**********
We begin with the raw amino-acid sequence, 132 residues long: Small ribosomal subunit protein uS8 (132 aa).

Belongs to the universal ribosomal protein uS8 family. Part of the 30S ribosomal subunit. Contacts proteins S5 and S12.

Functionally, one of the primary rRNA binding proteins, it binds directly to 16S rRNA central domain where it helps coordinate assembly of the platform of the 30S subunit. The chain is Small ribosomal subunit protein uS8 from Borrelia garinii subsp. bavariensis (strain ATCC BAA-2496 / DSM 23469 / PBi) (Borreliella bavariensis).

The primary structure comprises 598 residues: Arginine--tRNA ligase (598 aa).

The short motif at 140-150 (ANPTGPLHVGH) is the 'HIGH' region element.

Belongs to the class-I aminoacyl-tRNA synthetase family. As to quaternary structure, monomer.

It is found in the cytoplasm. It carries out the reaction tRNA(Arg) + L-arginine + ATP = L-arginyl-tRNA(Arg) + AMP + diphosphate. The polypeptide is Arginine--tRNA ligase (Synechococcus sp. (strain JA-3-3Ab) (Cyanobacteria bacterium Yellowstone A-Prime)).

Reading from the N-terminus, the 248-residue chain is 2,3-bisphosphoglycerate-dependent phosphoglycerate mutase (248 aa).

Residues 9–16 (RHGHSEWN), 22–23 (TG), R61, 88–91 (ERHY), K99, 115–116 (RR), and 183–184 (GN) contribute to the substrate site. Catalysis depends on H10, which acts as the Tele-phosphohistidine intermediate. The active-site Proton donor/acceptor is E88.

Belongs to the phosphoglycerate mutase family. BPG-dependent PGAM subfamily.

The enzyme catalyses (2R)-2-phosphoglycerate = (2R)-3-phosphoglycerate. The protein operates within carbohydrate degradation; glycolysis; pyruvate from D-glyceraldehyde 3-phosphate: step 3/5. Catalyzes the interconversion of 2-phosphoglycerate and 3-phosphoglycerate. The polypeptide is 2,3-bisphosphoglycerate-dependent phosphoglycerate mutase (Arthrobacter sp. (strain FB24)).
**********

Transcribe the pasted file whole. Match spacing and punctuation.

We begin with the raw amino-acid sequence, 132 residues long: Small ribosomal subunit protein uS8 (132 aa).

Belongs to the universal ribosomal protein uS8 family. Part of the 30S ribosomal subunit. Contacts proteins S5 and S12.

Functionally, one of the primary rRNA binding proteins, it binds directly to 16S rRNA central domain where it helps coordinate assembly of the platform of the 30S subunit. The chain is Small ribosomal subunit protein uS8 from Borrelia garinii subsp. bavariensis (strain ATCC BAA-2496 / DSM 23469 / PBi) (Borreliella bavariensis).

The primary structure comprises 598 residues: Arginine--tRNA ligase (598 aa).

The short motif at 140-150 (ANPTGPLHVGH) is the 'HIGH' region element.

Belongs to the class-I aminoacyl-tRNA synthetase family. As to quaternary structure, monomer.

It is found in the cytoplasm. It carries out the reaction tRNA(Arg) + L-arginine + ATP = L-arginyl-tRNA(Arg) + AMP + diphosphate. The polypeptide is Arginine--tRNA ligase (Synechococcus sp. (strain JA-3-3Ab) (Cyanobacteria bacterium Yellowstone A-Prime)).

Reading from the N-terminus, the 248-residue chain is 2,3-bisphosphoglycerate-dependent phosphoglycerate mutase (248 aa).

Residues 9–16 (RHGHSEWN), 22–23 (TG), R61, 88–91 (ERHY), K99, 115–116 (RR), and 183–184 (GN) contribute to the substrate site. Catalysis depends on H10, which acts as the Tele-phosphohistidine intermediate. The active-site Proton donor/acceptor is E88.

Belongs to the phosphoglycerate mutase family. BPG-dependent PGAM subfamily.

The enzyme catalyses (2R)-2-phosphoglycerate = (2R)-3-phosphoglycerate. The protein operates within carbohydrate degradation; glycolysis; pyruvate from D-glyceraldehyde 3-phosphate: step 3/5. Catalyzes the interconversion of 2-phosphoglycerate and 3-phosphoglycerate. The polypeptide is 2,3-bisphosphoglycerate-dependent phosphoglycerate mutase (Arthrobacter sp. (strain FB24)).